4. Robots.txt – This little bit of code (known as The Robot Exclusion Protocol) can be very useful, but if implemented incorrectly it can also be very dangerous. Before Google visits your page it looks for this bit of code to tell it which pages to not index in to the search results, amongst other things. These can be pages such as admin logins, private pages and other pages that you don’t need indexed, which can help boost your website efficiency by reducing your index bloat. However, if your robots text file is accidentally telling Google to “Disallow: /”, then effectively your telling Google it’s not allowed to visit your website! So be careful! How to check if you have robots.txt installed? Simply input your URL here – http://seositecheckup.com/tools/robotstxt-test (note you can only run this every 30 minutes without signing up). You may want to ask someone with robots.txt experience to check your code to make sure it isn’t inadvertently blocking content that you do want to have indexed.
5. Rel=canonical – The rel=canonical link element helps search engines deal with duplicate content issues. It does this by telling search engines which version of a duplicate page is your preferred version of a page. By telling search engines which is the preferred version of a page, it helps them to decide which version of the URL should be displayed in the search results and also helps to concentrate your ranking signals onto one page. As a result, this can improve your performance in the organic search results. Duplicate versions of a page can be inadvertently created by a number of factors, including the categorized structure of ecommerce websites, the use of tracking parameters in a URL, and through URL parameters that affect the way content is displayed, but not the content itself (eg sorting and filtering parameters). As such, every page on your website should include the rel=canonical link element, indicating to search engines which is your preferred version of your URL. How to check for rel=canonical? Simply view the page in the source code (Control U) and use find (Control F) to locate rel=canonical.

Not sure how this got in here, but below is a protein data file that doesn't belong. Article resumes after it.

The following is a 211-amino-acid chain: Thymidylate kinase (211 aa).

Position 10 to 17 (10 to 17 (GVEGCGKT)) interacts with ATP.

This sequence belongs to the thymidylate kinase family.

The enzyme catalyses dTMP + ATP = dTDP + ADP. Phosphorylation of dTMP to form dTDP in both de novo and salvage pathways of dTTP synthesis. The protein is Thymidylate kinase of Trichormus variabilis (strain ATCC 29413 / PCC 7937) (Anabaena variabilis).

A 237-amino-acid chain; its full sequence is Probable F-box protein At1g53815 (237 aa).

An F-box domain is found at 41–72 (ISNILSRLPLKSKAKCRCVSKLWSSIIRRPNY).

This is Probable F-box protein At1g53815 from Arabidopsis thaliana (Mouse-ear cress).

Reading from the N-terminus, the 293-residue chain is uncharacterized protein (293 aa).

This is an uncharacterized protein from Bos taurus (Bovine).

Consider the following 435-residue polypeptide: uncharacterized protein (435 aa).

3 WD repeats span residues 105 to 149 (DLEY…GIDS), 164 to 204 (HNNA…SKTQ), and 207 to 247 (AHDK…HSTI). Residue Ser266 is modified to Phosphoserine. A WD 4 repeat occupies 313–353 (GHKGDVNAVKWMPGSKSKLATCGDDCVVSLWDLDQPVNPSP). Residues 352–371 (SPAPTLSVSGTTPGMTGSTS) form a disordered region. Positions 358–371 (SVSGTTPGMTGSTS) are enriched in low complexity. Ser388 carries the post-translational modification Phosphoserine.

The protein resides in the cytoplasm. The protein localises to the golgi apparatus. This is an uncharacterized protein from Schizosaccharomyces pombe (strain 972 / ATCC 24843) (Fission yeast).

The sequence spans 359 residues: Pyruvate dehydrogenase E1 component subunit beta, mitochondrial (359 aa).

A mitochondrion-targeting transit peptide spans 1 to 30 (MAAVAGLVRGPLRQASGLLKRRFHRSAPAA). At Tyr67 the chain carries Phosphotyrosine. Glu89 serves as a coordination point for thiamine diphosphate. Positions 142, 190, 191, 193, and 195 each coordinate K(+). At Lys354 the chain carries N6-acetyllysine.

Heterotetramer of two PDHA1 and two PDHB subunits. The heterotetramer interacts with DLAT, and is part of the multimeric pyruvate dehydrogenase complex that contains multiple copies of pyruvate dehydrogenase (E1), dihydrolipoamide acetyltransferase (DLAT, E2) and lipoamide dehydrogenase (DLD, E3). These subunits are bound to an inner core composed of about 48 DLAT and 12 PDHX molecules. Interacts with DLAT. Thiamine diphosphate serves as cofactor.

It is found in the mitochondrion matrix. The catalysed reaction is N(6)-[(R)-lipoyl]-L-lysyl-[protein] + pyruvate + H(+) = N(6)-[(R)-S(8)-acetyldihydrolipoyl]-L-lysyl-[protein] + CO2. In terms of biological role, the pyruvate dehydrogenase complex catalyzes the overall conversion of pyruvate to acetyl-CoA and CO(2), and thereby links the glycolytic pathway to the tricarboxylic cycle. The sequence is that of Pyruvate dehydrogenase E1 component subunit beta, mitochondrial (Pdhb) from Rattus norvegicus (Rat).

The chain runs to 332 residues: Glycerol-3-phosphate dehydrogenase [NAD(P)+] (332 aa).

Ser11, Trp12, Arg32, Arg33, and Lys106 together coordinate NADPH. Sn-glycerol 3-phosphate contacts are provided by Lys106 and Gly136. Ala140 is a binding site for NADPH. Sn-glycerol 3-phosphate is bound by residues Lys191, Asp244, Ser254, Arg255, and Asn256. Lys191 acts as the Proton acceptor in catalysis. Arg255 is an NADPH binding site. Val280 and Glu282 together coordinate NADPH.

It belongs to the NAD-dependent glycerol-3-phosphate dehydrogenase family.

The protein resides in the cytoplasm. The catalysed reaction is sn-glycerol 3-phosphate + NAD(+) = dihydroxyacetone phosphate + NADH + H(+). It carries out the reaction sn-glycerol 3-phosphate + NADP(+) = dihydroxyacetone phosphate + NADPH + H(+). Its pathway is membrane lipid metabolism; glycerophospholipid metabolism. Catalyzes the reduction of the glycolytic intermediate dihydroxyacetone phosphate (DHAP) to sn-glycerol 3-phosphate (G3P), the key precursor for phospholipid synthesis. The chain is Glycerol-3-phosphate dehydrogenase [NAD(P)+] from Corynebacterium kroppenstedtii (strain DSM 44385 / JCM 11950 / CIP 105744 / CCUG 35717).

6. URL Structure – Ideally, the URL of the page should have relevancy to the content that is on that page. This not only helps your visitors understand what the page is about, but is also used by search engines as a ranking factor in their algorithm. These are the key factors that you can check to see if your site is structured correctly:
- Try to use keywords in the URL where possible and make your URL as similar to your title tags as possible
- Make your URLs easily readable so a person (and Google) can tell what is on that page.
- Use hyphens (-) instead of underscores (_) to separate words when possible.
- Exclude dynamic parameters where possible and instead use static URLs.
- Try to keep it to a single domain and then one subdomain.
7. Google Place Listing – If you are a business with a physical address then you need to claim your local listing. Doing this ensures accurate information is displayed to those people who are searching for a business like yours in their area. This is invaluable in driving local customers to your business and gives you the best chance to get displayed at the very top of the search results.
These 7 factors can have a significant impact upon the way your website displays in the organic search results. Without these aspects properly taken care of, you’re really missing the foundations of your SEO, so anything else you do from an SEO perspective may struggle to generate results. It’s vital that your website is effectively SEO optimized to make it easy for search engines to locate, index, and rank your content for the relevant search terms. Google didn’t get to be the best by guessing what sites to show; their algorithm is finely tuned towards returning the best website for any given search query.
Make Google’s job easy and get the basics right. The rewards can be tremendous.